A pretty price
The world's most expensive rose
is the Juliet rose. It took famous rose
breeder David Austin 15 years and
$3.7 million to develop this beautiful bloom.
Batty about bats
A pitcher plant in Borneo is shaped
to give bats a cosy place to snooze
during the day.
The Dracula orchid was named after the famous
vampire because its petals are blood red and the
long, thin ends of its sepals look just like fangs.
The dark canvas on the book case allows for the resplendence of the flowers to shine. The collection of colors and flowers from diverse families capture our attention. Readers will notice the buggy companions among the blossoms. The text and most of the elements are varnished here and on the back. Text usually seen on the front flap of a dust jacket is framed by flowers on the back. Thumbnails of the previous books are shown along the bottom.
On the opening and closing endpapers whorls of white are placed on a canvas of sandy cream. On the first set three blossoms are placed in the lower, left-hand corner. One has opened and the seeds are scattering across both pages among other seeds caught by the breeze. On the second set in the upper, right-hand portion of the pages are flowers reaching upward with their roots included.
On the initial title page, the text is in black on a white background with flowers all around it. A full sun and insects are also present. On the formal title page, the background is black. A cluster of all kinds of flowers spans across both pages. Other blooms grow from the top left-hand and right-hand corners. Other living creatures are featured. With a page turn we see the
heading with section titles and page numbers on the left and right. In between them is a gorgeous floral display, stretching to the left and right along the bottom. This is growing from the pages of an open book.
Within the book, Yuval Zommer has placed three vertical, two-page pictures. Each page turn reveals a different shade used for the background, alternating them to highlight the blooms Yuval Zommer is showcasing. The images invite readers to study the elements, noticing the textures, flowers, and the other inhabitants of the area. There is a multitude of details. As you look at each illustration, it's as if it could spring to life in an instant.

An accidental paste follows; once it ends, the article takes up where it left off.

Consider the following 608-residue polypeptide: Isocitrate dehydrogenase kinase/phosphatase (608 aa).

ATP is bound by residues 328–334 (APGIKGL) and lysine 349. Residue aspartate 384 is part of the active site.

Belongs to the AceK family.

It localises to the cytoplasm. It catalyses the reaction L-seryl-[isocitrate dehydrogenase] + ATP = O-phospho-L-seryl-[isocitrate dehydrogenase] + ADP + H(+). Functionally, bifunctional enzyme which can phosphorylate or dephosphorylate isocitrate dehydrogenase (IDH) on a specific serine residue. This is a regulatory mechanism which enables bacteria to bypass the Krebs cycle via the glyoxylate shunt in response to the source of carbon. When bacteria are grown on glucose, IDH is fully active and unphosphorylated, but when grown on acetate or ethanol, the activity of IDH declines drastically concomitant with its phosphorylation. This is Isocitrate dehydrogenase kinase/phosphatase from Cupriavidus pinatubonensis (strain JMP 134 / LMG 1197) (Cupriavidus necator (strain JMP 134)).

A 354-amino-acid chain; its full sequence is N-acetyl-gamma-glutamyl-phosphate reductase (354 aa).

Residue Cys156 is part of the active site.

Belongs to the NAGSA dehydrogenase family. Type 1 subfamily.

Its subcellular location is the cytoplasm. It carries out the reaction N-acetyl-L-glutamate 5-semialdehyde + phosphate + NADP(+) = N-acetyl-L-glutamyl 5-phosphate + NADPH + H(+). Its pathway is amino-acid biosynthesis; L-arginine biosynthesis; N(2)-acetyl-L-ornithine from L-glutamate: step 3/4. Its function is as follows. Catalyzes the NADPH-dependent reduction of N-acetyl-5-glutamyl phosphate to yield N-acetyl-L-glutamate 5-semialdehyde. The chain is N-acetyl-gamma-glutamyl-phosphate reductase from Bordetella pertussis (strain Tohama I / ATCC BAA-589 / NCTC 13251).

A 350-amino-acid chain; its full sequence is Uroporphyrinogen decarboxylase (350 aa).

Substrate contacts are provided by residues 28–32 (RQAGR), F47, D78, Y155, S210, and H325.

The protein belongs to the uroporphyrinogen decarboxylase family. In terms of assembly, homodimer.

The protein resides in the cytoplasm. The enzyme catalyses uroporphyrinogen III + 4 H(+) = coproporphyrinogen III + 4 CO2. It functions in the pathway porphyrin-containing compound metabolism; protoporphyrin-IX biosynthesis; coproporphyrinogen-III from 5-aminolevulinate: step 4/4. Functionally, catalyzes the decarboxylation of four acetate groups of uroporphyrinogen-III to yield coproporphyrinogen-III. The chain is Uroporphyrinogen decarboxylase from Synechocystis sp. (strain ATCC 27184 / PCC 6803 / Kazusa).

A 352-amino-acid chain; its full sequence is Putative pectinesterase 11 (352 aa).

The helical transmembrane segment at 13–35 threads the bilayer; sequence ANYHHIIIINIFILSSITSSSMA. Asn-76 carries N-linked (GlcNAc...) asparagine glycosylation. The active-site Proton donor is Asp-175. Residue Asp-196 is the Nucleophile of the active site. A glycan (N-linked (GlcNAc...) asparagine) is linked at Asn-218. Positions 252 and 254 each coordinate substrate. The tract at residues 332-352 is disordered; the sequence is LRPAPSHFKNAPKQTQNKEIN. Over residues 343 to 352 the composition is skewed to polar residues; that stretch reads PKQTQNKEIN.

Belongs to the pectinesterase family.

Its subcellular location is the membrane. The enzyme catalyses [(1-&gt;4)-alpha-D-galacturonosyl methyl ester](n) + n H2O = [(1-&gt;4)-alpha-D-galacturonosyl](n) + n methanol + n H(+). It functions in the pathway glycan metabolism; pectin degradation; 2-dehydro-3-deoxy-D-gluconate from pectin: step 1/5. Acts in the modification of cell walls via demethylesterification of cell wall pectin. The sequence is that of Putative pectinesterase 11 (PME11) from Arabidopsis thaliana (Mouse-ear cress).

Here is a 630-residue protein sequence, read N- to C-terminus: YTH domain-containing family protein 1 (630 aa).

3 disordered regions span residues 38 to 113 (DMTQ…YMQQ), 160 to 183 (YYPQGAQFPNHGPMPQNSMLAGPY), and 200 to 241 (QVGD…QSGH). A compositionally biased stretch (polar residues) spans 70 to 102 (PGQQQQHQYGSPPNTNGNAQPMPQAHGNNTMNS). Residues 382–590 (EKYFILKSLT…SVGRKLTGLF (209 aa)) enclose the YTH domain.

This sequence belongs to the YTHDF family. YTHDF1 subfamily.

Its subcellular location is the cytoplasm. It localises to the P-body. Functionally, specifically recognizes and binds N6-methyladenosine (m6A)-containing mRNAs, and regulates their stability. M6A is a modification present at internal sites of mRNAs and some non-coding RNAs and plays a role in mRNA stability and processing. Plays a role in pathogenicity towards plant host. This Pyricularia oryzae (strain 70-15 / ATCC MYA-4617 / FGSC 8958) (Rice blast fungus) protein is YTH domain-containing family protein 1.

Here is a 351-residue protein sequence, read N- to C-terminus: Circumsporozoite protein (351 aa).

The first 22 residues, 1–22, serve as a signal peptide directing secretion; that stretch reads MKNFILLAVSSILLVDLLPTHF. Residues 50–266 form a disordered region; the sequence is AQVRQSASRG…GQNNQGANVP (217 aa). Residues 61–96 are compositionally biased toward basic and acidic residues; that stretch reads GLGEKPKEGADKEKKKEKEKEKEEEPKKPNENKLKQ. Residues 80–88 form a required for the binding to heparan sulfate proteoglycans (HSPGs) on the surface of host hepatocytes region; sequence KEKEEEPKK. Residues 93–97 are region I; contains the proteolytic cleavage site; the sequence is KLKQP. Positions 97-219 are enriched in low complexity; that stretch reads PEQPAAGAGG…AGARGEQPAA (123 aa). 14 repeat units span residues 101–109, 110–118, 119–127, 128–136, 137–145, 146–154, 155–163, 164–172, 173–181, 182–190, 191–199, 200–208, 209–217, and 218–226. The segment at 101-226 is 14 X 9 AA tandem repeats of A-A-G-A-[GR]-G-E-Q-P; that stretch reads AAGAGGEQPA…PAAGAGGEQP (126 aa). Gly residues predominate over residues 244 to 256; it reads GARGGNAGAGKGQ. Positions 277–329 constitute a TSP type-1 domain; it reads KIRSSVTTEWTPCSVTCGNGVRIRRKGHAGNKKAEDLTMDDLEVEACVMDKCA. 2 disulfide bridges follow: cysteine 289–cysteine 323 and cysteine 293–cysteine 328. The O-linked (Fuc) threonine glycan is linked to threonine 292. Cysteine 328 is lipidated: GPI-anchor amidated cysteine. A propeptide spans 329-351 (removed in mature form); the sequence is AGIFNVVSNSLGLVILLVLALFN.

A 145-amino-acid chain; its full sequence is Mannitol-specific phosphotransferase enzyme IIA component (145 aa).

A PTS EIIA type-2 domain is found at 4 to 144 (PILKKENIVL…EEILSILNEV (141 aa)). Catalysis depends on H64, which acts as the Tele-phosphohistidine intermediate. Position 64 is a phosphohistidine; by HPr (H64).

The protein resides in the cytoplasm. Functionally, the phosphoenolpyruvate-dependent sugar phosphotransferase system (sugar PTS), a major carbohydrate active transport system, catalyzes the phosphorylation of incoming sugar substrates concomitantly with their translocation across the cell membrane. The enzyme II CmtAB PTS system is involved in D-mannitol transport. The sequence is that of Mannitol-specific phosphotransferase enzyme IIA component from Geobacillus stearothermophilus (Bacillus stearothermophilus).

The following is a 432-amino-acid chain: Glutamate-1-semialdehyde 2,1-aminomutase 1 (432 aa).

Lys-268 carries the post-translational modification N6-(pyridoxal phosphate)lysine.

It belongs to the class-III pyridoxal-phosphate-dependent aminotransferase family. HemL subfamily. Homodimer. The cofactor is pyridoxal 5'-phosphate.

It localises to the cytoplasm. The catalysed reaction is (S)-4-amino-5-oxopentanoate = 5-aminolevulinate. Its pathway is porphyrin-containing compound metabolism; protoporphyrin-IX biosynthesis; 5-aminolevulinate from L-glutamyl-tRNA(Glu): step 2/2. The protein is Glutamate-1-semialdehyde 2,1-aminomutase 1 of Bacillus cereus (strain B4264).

One of my many, many favorite pictures is for the portion titled
A large hand, palm facing readers, extends from the bottom to nearly the top. A huge bouquet of blooms spreads around it like a floral fan. As the four separate topics are discussed other smaller images are included, medicine, a cup of herbal tea, enlarged pollen and a faucet filling a tub perfumed with lavender. Butterflies, beetles, a snail, and a dragonfly are there, also. This illustration is placed on a lighter golden, yellow-green background.
This book, The Big Book Of Blooms written and illustrated by Yuval Zommer, is an outstanding addition to the series. Flower lovers will slowly pause at every page turn. For those unfamiliar with flowers in general or these particular blooms, it is safe to say, they will be inspired to begin their own gardens. You'll want to include this book on your personal and professional bookshelves along with the four previous titles, The Big Book Of Bugs, The Big Book Of Beasts, The Big Book Of The Blue, and The Big Book Of Birds.
You can find a bit more about Yuval Zommer by following the link attached to his name to access a website. Yuval Zommer has accounts on Instagram and Twitter. His posts are full of his artwork. At the publisher's website, you can view several interior images. At Let's Talk Picture Books, you can view the endpapers.
Be sure to take a few moments to visit Kid Lit Frenzy hosted by educator Alyson Beecher to read about the titles chosen this week by participants in the 2020 Nonfiction Picture Book Challenge.